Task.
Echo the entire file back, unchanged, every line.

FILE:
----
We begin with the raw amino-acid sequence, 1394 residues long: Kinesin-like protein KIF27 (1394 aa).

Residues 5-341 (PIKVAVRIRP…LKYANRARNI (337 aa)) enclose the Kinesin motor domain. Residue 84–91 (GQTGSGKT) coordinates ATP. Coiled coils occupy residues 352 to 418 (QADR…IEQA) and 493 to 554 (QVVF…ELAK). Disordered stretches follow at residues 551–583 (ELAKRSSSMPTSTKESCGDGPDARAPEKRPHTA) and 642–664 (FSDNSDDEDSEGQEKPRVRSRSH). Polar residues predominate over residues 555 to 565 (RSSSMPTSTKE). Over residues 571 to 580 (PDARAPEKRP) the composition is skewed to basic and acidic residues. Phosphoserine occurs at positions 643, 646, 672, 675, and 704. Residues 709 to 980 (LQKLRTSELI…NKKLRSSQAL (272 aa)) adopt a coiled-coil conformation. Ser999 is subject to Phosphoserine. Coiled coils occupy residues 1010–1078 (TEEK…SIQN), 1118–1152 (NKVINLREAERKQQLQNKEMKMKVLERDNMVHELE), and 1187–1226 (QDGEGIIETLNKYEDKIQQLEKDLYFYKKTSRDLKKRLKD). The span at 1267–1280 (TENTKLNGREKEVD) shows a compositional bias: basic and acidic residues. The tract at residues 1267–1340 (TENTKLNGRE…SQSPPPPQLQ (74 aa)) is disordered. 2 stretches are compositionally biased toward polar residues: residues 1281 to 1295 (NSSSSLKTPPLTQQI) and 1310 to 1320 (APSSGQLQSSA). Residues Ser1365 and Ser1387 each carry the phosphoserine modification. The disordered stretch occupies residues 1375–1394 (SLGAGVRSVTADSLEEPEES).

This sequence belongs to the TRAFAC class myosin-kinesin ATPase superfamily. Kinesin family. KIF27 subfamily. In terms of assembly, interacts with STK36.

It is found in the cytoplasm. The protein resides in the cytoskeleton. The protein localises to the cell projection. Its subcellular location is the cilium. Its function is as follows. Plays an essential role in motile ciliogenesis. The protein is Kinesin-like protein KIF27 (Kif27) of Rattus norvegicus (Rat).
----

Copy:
We begin with the raw amino-acid sequence, 1394 residues long: Kinesin-like protein KIF27 (1394 aa).

Residues 5-341 (PIKVAVRIRP…LKYANRARNI (337 aa)) enclose the Kinesin motor domain. Residue 84–91 (GQTGSGKT) coordinates ATP. Coiled coils occupy residues 352 to 418 (QADR…IEQA) and 493 to 554 (QVVF…ELAK). Disordered stretches follow at residues 551–583 (ELAKRSSSMPTSTKESCGDGPDARAPEKRPHTA) and 642–664 (FSDNSDDEDSEGQEKPRVRSRSH). Polar residues predominate over residues 555 to 565 (RSSSMPTSTKE). Over residues 571 to 580 (PDARAPEKRP) the composition is skewed to basic and acidic residues. Phosphoserine occurs at positions 643, 646, 672, 675, and 704. Residues 709 to 980 (LQKLRTSELI…NKKLRSSQAL (272 aa)) adopt a coiled-coil conformation. Ser999 is subject to Phosphoserine. Coiled coils occupy residues 1010–1078 (TEEK…SIQN), 1118–1152 (NKVINLREAERKQQLQNKEMKMKVLERDNMVHELE), and 1187–1226 (QDGEGIIETLNKYEDKIQQLEKDLYFYKKTSRDLKKRLKD). The span at 1267–1280 (TENTKLNGREKEVD) shows a compositional bias: basic and acidic residues. The tract at residues 1267–1340 (TENTKLNGRE…SQSPPPPQLQ (74 aa)) is disordered. 2 stretches are compositionally biased toward polar residues: residues 1281 to 1295 (NSSSSLKTPPLTQQI) and 1310 to 1320 (APSSGQLQSSA). Residues Ser1365 and Ser1387 each carry the phosphoserine modification. The disordered stretch occupies residues 1375–1394 (SLGAGVRSVTADSLEEPEES).

This sequence belongs to the TRAFAC class myosin-kinesin ATPase superfamily. Kinesin family. KIF27 subfamily. In terms of assembly, interacts with STK36.

It is found in the cytoplasm. The protein resides in the cytoskeleton. The protein localises to the cell projection. Its subcellular location is the cilium. Its function is as follows. Plays an essential role in motile ciliogenesis. The protein is Kinesin-like protein KIF27 (Kif27) of Rattus norvegicus (Rat).